The Art/Life Dissolve︎︎︎
Introduction: Art and Life Are Intertwined

Great art and poetry are not always found in museums, galleries, and books. Some of the greatest art and poetry is very close to us, found within the actions and rhythm of our everyday lives. In the 1930s, the philosopher John Dewey wrote a book called Art as Experience. He explored how ancient civilizations like the Greek in Athens saw their everyday lives as sacred artworks. There were no museums, because art and life were not seen as separate. This is true for many other non-European cultures around the world as well.

This is an exercise that reconnects art to your daily life, inspired by Dewey. We will bring a poetic approach to mundane tasks around the house, creating an artwork by shifting how we approach that task. At the end of the exercise there will be no final “product,” no “thing” that looks like art. Your own thoughtful, poetic approach to the task is the artwork in itself. The term poetic just means that we’ll lend a sense of rhythm, purposefulness, and beauty to a task that usually wouldn’t be thought of in that way.

The Main Event: Making a Household Task into an Artwork, Just by Doing It a Little Differently
Whatever task you choose to make into an artwork, use a great amount of care, attention, and seriousness. A little bit of drama is great, too. If you’re about to do the dishes, approach it like you’re conducting a soapy symphony; if you’re watering the plants, imagine a ballet of nourishment; if you’re putting on your clothes, become a sculptor, analyzing form, texture, and color as you choose an outfit for the day.

Allow yourself to be absorbed into something that you usually don’t like doing. See if paying attention to every little detail changes how you feel about the chore. And remember that great artworks can be made within our daily lives, quiet and unseen by anyone other than ourselves. Enjoy that feeling, knowing you also are a great artist of life.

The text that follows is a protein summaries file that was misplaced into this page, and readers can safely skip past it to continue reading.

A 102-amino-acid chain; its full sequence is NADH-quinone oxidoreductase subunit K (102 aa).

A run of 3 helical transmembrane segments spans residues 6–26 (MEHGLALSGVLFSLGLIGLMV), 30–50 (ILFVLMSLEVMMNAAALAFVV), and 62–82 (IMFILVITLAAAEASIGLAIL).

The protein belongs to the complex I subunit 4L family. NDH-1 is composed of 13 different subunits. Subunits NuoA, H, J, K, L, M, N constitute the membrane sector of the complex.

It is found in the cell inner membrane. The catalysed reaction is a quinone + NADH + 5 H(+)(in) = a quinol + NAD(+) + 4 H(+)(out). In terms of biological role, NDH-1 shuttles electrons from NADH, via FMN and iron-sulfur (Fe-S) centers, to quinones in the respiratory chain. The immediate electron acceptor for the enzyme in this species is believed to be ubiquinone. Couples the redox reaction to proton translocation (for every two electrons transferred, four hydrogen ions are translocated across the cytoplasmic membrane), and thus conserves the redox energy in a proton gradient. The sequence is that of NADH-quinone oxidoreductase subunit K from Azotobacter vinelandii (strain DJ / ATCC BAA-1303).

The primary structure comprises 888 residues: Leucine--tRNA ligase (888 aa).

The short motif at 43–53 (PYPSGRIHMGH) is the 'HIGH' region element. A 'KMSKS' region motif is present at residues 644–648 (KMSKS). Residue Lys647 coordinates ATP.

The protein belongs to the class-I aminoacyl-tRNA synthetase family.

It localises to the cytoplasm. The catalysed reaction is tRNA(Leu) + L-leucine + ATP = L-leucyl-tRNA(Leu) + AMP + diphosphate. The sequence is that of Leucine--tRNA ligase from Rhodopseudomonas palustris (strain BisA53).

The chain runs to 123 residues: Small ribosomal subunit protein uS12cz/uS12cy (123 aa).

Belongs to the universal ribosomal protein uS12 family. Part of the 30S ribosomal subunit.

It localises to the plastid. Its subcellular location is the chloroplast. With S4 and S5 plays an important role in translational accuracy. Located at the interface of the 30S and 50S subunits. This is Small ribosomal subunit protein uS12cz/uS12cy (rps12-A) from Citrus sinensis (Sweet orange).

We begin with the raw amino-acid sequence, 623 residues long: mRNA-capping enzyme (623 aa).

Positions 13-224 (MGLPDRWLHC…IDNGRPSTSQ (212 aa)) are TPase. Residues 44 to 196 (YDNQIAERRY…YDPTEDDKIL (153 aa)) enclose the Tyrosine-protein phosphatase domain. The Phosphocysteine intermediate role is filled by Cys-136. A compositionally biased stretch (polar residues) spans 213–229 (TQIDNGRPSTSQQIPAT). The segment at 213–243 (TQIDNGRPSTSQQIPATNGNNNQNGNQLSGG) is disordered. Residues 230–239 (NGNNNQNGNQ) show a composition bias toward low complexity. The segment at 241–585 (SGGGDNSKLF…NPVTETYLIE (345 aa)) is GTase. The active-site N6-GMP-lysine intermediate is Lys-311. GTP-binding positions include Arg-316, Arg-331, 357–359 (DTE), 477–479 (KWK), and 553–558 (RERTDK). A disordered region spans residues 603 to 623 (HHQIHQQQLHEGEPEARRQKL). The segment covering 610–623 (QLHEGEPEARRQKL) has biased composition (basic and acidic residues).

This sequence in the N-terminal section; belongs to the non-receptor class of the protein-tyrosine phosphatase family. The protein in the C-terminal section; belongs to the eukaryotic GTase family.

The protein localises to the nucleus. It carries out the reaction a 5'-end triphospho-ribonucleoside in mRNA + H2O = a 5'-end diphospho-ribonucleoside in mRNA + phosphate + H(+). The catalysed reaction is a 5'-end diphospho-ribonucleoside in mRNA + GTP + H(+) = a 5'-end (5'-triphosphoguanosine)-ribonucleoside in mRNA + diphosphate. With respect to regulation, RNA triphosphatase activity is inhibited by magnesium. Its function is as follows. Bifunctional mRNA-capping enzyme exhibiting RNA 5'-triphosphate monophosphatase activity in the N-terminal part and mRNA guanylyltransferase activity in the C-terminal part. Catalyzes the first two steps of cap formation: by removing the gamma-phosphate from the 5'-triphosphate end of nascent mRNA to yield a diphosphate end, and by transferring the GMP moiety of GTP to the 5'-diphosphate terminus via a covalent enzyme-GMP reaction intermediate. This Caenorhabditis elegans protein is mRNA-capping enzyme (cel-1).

1.Choose a task (doing the dishes, watering the plants, etc.).
2.Select some tools for the job that you’ll enjoy working with (like a clean sponge fresh out of the package).
3.Pretend you are about to make a great artwork just by doing this one household task.
4.Immerse yourself in the action: pay attention to sounds, movements, and the relationships between objects.
5.Go slowly, methodically, and with a sense of purpose.
6.Pay attention to parts of your task that can be seen as oddly beautiful or rhythmic.

Here are some ideas to choose from, each takes less than ten minutes:

• Washing the dishes
• Washing fruits and vegetables
• Making the bed
• Cleaning the bathroom
• Taking out the trash
• Putting on clothes in the morning
• Taking a shower
• Organizing papers on your desk
• Getting ready for dinner/setting the table
• Watering the plants (watering the plants is extra sweet, because you’re interacting with a living being)

If you have limited mobility, this exercise can be done with a partner/facilitator. You become the director, directing a great play about the everyday, in which your facilitator is the star. If you are alone with limited mobility, you can also take this approach to any small task available to you that you normally do, such as putting on your slippers. The size and duration of the action doesn’t matter, but the poetic intention that you put toward it does.
Designed by Mollie McKinley
From: DIA